The Constitution of Subjectivity

Practical Philosophy and Philosophy of man and culture

Members of the Groups for Practical Philosophy and the Philosophy of Man and Culture jointly
combine a detailed study of texts with the philosophical exploration of key contemporary topics in
science, art and politics. We combine conceptual analysis with a critical perspective aimed at
engaging in interdisciplinary cooperation, public and political debate, and practical application. This
aim is reflected by a two-tiered publication strategy that does not only aim at the usual academic
outlets but also at publications that reach a wider public of professionals, artists, and policymakers.
We focus on the constitution of subjectivity through its enacted, embodied, embedded, and
extended participation in moral, socio-political, cultural, and technological practices. The deepening
of the contemporary economic and ecological crises, together with the increasing technological
complexity of our life-world, necessitates a redefinition of our relationship with nature, each other
and ourselves. At stake are the legacy of social liberation and emancipation articulated by
Enlightenment humanism and our capacity to take responsibility for the consequences of our

(a) Humanist/Post-Humanist Views on Identity and Agency. Today science, culture and technology
have become a closely knit whole. As a consequence, traditional questions of philosophical
anthropology and the philosophy of mind and action increasingly converge with the philosophy of
technology and with science and technology studies. Instead of affirming the individualist picture of
ourselves as autonomous rational agents, we need to get a new grip on the relevance and meaning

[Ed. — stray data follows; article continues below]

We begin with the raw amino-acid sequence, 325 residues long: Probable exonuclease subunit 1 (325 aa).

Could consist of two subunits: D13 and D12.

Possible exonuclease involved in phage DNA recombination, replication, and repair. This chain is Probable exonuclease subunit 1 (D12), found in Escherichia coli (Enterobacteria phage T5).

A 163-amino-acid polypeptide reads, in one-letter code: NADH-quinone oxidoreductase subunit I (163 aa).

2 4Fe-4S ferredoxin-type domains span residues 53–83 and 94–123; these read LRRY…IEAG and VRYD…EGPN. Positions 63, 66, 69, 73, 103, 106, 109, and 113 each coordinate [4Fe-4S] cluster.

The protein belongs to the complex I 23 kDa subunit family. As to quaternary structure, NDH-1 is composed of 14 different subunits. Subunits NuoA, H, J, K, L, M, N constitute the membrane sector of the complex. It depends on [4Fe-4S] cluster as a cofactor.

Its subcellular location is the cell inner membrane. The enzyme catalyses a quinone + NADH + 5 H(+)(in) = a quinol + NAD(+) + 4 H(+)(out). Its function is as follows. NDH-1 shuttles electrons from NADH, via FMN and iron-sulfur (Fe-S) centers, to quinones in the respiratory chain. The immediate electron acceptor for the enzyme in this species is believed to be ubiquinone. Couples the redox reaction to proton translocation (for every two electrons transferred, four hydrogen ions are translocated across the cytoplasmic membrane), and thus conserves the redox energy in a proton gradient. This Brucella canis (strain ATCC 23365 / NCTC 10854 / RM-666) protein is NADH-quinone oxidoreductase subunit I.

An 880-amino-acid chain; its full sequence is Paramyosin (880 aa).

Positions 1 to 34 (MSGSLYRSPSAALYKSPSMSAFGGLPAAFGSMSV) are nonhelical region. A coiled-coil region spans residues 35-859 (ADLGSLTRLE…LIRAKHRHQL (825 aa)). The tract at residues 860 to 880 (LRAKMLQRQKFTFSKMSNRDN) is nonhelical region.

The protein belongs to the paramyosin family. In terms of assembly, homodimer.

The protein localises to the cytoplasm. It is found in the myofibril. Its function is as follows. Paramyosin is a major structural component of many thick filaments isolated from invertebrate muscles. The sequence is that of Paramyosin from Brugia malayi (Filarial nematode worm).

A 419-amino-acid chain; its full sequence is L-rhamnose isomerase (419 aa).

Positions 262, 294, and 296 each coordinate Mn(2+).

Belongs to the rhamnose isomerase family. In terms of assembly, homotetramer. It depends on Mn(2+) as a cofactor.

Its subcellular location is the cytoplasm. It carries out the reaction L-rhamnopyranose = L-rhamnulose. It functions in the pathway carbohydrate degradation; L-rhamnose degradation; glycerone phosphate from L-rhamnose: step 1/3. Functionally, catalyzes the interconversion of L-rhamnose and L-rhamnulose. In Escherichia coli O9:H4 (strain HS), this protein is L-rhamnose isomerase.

of concepts such as identity, privacy, ownership, free will, individual responsibility and the moral
issues informed by such notions. The most recent findings in the life sciences and the neuro-,
behavioral, and cognitive sciences serve as our point of departure.

(b) Critique and Empowerment. The constant disavowal of our capacity to take responsibility, not
just for our own words and actions, but also for our modes of relating to our social and physical
environments, problematizes the modern, emancipated form of subjectivity. Moreover, contemporary
transformations of citizenship and of traditional social, economic, political, juridical, corporate,
cultural and artistic institutions change the conditions under which this subjectivity appears. In a
critical sense we aim to contribute to the discussion by articulating a diagnosis of contemporary
subjectivity through concepts such as boredom, indifference, interpassivity and ressentiment. In an
affirmative sense, we aim for a theoretical analysis and renegotiation of the relation between
institutional domains – with a special emphasis on intermedial practices between art and philosophy
– that enables us to overcome the sense of impotence and corresponding lack of care, attention and